Although he never played for Wales again, Phil was selected for the British Lions tour to South Africa where he played in all 3 tests. Taken with the country, Phil stayed in South Africa playing rugby and working in Johannesburg as an engineer. In August 1915 Phil enlisted as a gunner with the 71st Siege Battery SA Heavy Artillery and saw action at Ypres, the Somme, Arras and Cambrai. About to go on leave, driving to the nearest rail link, he and a colleague were killed by stray shellfire. Phil’s colleague was the son of South African statesman, Sir Percy Fitzpatrick, the man who initially proposed the observation of the two minutes silence on Armistice Day. Phil Waller, buried in Red Cross Corner Cemetery, Beugny, near Arras, was 28 years old.
Billy Geen was, like fellow war casualty and Newport rugby international Lou Phillips, a resident of Gold Tops in Newport. Born in 1891, this nephew of Frank Purdon who had won four caps in the 1880’s, was educated at Haileybury College in Hertfordshire and then Oxford University. A fine cricketer who represented Monmouthshire in the Minor Counties Championship, Billy made his name as an extremely talented rugby three-quarter and won three ‘Blues’ playing on the wing outside the great England captain, Ronnie Poulton-Palmer. In his first Varsity match Billy scored three tries in a famous Oxford victory.
Billy played his club rugby for Newport and was a member of the team that defeated the 1912 South Africans 9-3 in front of a crowd of over 18,000 at Rodney Parade. Selection for Wales against the same opposition followed and, despite a controversial defeat, Billy kept his place against England. He also played against Ireland that year, this time in the centre, but lost his place through injury.
With the outbreak of war Billy joined the 60th King’s Royal Rifle Corps and quickly became a Second Lieutenant in the 9th Battalion. He saw action in the Second Battle of Ypres and was tragically killed at Hooge on 31st July 1915. Billy was last seen leading his men in hand to hand fighting, one of 17 officers and 333 other ranks of this battalion killed in the exchange. This ‘dazzling left wing’ with ‘dancing footwork’ was one of 740 boys from Haileybury College to be killed in the war. Billy’s body was never found and he is remembered as one of the 54,896 names on the Menin Gate. He was 24 years old.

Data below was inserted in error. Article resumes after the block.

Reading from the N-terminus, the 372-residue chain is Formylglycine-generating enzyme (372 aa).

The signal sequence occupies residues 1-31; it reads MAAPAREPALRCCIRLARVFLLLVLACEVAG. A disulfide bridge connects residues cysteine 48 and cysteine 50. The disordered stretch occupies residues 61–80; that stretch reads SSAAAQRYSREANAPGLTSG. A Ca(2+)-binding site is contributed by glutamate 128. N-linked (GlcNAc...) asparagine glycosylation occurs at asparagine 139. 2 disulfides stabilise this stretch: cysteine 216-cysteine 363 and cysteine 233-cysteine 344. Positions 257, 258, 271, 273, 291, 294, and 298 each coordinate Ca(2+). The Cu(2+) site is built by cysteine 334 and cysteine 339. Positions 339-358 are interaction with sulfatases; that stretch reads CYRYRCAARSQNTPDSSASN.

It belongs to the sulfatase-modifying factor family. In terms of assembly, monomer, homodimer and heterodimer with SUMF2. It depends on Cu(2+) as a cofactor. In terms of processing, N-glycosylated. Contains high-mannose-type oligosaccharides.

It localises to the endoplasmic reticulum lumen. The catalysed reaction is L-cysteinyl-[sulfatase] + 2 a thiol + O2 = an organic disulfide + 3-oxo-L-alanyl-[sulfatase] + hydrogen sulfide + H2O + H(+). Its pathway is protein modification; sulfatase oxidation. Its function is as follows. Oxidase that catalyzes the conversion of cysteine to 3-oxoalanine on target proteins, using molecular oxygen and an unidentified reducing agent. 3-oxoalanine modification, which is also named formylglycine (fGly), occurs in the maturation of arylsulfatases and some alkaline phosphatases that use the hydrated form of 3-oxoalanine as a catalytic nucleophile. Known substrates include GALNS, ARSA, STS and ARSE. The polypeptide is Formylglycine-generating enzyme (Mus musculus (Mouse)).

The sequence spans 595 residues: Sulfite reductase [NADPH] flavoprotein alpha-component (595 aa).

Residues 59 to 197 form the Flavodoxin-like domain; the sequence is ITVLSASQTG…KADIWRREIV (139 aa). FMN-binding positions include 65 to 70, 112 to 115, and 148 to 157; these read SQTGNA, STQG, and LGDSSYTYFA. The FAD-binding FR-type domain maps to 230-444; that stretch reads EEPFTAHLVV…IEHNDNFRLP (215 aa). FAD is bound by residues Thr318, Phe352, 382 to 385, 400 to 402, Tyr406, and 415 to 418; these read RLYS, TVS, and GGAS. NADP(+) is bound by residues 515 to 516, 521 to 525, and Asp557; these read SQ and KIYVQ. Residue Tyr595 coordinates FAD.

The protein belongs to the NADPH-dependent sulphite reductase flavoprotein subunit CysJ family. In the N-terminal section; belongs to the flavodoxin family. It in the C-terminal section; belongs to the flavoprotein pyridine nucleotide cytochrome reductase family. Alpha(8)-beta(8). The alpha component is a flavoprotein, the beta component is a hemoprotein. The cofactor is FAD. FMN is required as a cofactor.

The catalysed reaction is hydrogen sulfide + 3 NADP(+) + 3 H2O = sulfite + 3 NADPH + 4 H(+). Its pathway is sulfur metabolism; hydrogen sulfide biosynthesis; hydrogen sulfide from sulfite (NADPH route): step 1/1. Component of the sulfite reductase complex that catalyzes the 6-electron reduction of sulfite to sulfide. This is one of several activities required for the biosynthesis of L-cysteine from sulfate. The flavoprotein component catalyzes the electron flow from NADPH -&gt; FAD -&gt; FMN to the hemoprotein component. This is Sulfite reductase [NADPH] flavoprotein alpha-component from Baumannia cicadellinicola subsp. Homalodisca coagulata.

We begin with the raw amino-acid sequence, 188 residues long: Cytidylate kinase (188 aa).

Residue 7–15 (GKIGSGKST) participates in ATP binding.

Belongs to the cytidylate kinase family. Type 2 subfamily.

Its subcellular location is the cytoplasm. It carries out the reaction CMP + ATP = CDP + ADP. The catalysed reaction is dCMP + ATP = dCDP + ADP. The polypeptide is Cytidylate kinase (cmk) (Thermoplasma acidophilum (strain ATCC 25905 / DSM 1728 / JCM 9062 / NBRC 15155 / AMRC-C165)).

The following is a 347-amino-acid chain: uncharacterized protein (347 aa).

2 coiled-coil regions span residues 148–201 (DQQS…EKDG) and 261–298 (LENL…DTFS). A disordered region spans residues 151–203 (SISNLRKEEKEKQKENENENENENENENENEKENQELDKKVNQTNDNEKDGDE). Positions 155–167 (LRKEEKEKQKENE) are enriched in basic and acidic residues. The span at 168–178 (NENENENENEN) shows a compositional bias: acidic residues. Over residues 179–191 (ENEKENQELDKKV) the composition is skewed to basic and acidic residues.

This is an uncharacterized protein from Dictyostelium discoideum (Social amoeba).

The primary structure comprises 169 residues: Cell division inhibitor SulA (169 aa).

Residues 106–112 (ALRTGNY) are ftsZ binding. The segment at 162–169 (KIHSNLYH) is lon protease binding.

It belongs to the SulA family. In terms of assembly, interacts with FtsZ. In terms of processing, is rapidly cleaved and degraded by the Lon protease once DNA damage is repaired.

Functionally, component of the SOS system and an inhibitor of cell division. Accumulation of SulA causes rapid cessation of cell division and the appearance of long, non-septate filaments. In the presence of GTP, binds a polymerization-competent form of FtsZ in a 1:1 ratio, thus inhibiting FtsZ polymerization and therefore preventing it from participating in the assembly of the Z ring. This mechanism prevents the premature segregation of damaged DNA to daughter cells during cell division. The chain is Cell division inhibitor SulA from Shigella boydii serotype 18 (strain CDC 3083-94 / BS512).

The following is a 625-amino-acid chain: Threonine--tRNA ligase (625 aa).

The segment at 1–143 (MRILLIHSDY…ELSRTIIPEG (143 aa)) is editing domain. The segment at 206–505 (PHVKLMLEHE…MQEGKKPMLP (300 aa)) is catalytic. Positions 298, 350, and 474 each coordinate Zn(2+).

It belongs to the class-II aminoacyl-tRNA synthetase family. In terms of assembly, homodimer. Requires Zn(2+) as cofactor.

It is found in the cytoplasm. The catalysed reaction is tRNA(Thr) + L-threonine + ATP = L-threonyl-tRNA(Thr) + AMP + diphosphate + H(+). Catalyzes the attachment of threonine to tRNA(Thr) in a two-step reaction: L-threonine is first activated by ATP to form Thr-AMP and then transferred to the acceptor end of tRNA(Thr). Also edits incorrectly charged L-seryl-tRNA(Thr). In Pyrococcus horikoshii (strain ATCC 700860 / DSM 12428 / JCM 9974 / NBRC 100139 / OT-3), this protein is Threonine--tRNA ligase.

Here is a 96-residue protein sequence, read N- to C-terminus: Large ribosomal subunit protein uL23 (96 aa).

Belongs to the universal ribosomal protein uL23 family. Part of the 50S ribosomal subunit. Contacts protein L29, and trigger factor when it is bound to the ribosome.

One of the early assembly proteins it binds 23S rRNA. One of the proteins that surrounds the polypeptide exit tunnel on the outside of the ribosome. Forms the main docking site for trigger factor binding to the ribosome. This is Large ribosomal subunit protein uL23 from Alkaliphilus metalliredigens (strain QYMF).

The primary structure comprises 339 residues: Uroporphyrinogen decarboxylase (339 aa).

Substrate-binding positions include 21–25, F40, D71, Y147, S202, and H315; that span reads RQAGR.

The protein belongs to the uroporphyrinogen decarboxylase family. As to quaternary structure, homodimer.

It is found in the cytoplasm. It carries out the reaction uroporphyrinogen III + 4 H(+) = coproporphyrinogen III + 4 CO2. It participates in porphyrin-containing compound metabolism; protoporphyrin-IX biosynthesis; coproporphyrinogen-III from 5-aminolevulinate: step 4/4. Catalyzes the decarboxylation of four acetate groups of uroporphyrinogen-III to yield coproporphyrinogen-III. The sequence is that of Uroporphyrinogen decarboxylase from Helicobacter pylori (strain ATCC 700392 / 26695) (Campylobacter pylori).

Perhaps, of all the Newport internationals killed in the Great War, it is the death of Billy Geen, a young man in the prime of his rugby career that best represents the loss to Welsh rugby. However, at this time it is only right to remember all thirteen Wales rugby internationals lost in this dradful conflict as well as countless other rugby players throughout the land. Heroes every one.
I have seen first-hand the positive work done by Assembly employees, particularly the LGBT staff network group Prism and Seren Books and I would like to congratulate the Welsh Assembly on their award. It didn’t surprise me though – given how influential people from Wales have been in British LGBT history, and by extension in societal history here and abroad.
In 2017 we celebrated the sixtieth anniversary of the Wolfenden Report (1957) and the fiftieth of the Sexual Offences Act (1967). I was delighted to be invited to speak at a House of Commons event on the roles played by people from Wales. I took as my theme that great period of flux in the mid-twentieth century when so much happened with regard to LGBT people: prosecutions against gay men reached its highest point; in 1931 there were 622 prosecutions, a figure which rose to 6,644 in 1955 – because of a law that prohibited gay men from simply being. We know that Alan Turing was convicted for nothing more than confessing he was a homosexual, and whilst gay women and transgender people were not prohibited under law, simply being so was socially unacceptable and discrimination was high. When society began to question the purpose of this law, particularly following the sensational Montagu trial (1954), an increasing number of people began speaking up.
Opponents included Roy Jenkins MP, and Rev. Llywelyn Williams MP from Abertillery among others, but it was Pembrokeshire’s Desmond Donnolly MP who first brought the subject of decriminalising homosexuality up in the House of Commons, a risky move at the time. Robert Boothby MP pressurised the Home Secretary, David Maxwell-Fyfe into considering the situation and reluctantly Maxwell-Fyfe agreed, tagging homosexuality onto a commissioned report on prostitution, which became known as the Wolfenden Report.